Your test did not allow for judgement of any component, it allowed people to make a choice of a sound preference. Which again has nothing to do with any component quality or value.  

 

I wouldn't structure the Test that way.  ..I would tell people they would hear two systems in succession:  A, then B.    I would then play X, which is either A or B chosen at random..  They make note of whether X is A or B.  Do this as many times as feasible.  Then calculate if the number of correct choices occurred more than chance.  If not, then audible differences remain unproven for that system.  

 

No preference is expressed.  ..Just whether X is A, or B.  

 

The two systems would have to include amps that are engineered for low distortion across the hearing band and maintain that low distortion while driving  the  speakers (let's Khorns) to the desired volume.  Tube amps, except for maybe McIntosh, probably wouldn't meet this criteria.  ..But pretty much EVERY modern day S/S amp would.

 

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Whenever I hear Arnie Kruger's name bandied about, I know what I'm in for. A load of BS, usually.........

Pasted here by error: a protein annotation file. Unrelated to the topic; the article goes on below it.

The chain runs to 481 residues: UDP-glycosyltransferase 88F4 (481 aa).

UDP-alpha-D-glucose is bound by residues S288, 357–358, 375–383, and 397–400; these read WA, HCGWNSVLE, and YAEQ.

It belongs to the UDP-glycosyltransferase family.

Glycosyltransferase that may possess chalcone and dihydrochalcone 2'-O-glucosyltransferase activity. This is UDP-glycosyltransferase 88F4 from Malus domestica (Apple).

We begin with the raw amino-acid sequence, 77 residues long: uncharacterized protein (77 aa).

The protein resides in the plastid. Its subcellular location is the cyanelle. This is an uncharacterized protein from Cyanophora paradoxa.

Shakey

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5 minutes ago, ODS123 said:

.I would tell people they would hear two systems in succession:  A, then B.  

 

In scientific research it goes much deeper than that.  Do you train your listeners for inter-rater reliability?  Do you use people who all have their hearing tested and match within a specified parameter?  Do you separate the groups by sex?  By age, and what age cutoffs do you use?  Experienced listeners or those with no music experience at all?

 

If you separated people enough to control all the variables including classical music, rock, frequency sweeps,  you would end up with results so narrow you couldn't use them to predict results using any other criteria.  In other words it would lack face validity and results which would not generalize to other speakers.

 

I think most of us have thought this through to a certain extent.  For me the anecdotal results with whoever shows up to the Get-together are good enough for me and fits into the category of "take it for what it's worth."  B)